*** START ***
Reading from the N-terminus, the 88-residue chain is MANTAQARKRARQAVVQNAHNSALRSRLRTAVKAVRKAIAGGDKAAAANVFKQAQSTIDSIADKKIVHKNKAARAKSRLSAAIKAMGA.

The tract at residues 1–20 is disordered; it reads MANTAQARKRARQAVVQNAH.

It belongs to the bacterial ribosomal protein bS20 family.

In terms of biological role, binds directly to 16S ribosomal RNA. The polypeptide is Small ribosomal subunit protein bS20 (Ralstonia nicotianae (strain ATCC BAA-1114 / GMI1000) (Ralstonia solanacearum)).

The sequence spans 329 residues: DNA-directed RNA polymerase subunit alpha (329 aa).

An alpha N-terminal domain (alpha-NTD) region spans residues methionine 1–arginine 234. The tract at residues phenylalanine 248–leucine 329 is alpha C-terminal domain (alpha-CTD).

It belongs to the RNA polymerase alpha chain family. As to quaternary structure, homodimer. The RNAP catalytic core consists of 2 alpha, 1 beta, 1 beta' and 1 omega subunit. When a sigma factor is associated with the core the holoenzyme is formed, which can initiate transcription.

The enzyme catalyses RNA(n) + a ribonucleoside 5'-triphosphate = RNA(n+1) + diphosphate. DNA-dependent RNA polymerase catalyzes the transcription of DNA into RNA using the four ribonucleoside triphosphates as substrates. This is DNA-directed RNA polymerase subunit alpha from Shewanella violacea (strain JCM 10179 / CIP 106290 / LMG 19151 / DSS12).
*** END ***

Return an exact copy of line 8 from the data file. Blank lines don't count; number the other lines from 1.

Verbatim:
The enzyme catalyses RNA(n) + a ribonucleoside 5'-triphosphate = RNA(n+1) + diphosphate. DNA-dependent RNA polymerase catalyzes the transcription of DNA into RNA using the four ribonucleoside triphosphates as substrates. This is DNA-directed RNA polymerase subunit alpha from Shewanella violacea (strain JCM 10179 / CIP 106290 / LMG 19151 / DSS12).